Effective Action Must Be Multilateral
At present, the international community cannot even agree on Burma's name, much less a policy. In 1989, the junta changed the country's name from Burma to Myanmar. Suu Kyi asked the international community not to recognize the junta's action and to continue to call the country Burma. Washington, Australia, and the EU still refer to the country as Burma; most Asian countries call it Myanmar.

The United States and the EU coordinate sanctions against Burma while many Asian countries--including India, China, Japan, and the countries of the Association of Southeast Asian Nations (ASEAN)--maintain an active engagement policy. Japan, Burma's top aid donor, recently froze all new aid until Suu Kyi is released; yet it provided $50.1 million in bilateral development aid in 2000 compared to $37.8 million in multilateral development aid from the rest of the world. China supplies most of Burma's military arms, and Russia is helping it to build a nuclear reactor. American bans on trade and tourism are less effective if Japanese and ASEAN tourists flock there without restraint or if Japan resumes giving millions of dollars in economic aid to make up for the shortfall.

What Washington Must Do
At the ASEAN foreign ministers' meeting in June 2003, nine of ASEAN's 10 foreign ministers (with the exception of Burma's) called for the release of Aung San Suu Kyi. These actions, uncharacteristic for the usually ineffectual Asean, should be seen as an indicator that Asian countries are becoming frustrated with Burma's generals and may be amenable to an internationally sponsored sanctions regime against the junta. Therefore, the United States should exercise strong and persistent diplomacy by:

  • Continuing to coordinate closely with like-minded countries on sanctions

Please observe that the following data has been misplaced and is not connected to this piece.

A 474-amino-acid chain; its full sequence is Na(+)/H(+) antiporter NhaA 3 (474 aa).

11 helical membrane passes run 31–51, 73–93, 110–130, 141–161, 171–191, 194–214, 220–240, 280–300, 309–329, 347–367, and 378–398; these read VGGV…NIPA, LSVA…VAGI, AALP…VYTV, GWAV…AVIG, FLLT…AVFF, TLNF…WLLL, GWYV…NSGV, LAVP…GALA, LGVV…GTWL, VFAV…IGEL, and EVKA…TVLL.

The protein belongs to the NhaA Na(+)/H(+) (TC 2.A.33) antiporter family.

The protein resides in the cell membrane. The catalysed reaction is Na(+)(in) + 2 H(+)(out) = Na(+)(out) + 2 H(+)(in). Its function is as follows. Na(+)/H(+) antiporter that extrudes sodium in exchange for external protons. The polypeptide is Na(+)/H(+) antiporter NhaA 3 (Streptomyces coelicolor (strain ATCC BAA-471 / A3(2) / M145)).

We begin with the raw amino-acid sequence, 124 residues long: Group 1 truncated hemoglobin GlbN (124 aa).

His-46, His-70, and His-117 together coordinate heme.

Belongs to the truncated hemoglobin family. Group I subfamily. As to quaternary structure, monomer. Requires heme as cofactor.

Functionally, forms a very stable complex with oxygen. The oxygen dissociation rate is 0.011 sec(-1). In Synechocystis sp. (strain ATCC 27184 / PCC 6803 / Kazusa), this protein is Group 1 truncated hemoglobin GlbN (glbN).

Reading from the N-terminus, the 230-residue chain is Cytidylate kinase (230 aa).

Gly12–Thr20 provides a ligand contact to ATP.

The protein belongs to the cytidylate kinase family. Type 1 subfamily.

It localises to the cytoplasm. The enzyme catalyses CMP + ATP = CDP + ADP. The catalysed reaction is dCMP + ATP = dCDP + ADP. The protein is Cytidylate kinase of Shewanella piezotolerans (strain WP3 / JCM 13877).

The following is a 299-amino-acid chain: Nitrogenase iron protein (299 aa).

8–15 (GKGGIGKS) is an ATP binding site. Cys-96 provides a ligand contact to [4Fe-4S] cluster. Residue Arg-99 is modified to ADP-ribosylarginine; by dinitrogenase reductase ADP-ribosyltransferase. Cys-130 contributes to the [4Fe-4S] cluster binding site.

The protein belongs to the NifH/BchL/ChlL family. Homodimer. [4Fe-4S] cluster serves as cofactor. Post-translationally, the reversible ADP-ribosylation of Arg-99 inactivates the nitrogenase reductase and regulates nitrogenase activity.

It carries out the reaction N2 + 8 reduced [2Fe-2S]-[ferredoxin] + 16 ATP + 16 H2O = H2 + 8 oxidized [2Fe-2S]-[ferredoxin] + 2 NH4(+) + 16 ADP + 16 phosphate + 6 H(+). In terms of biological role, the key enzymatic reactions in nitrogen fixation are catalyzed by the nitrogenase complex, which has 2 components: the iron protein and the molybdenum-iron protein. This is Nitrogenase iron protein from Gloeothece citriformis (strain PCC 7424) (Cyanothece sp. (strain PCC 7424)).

It is important to maintain close policy agreement among the countries of the EU, Australia, and the United States in order to convince the junta and its Asian supporters that the world remains united.
  • Gaining support for sanctions from China, Japan, India, and ASEAN
    These countries are key to the junta's economic and political future. Some of them, democracies and American allies, would support the importance of democracy in Burma. Asia's engagement and non-interference strategies have demonstrably failed in Burma. The United States, the EU, and Australia together must exercise strong diplomatic pressure on these countries to persuade them to support coordinated sanctions.

In light of the brazen acts of Burma's generals, Washington and the international community must act. American efforts should focus on persuading Japan, India, and the ASEAN countries to join the U.S. in imposing strong sanctions on the junta. Without the support of the frontline states, such as Thailand and India, political and economic sanctions will fail to influence the generals in Rangoon.

Dana R. Dillon is Senior Policy Analyst for Southeast Asia in the Asian Studies Center at The Heritage Foundation.


Dana Dillon
Dana Dillon

Policy Analyst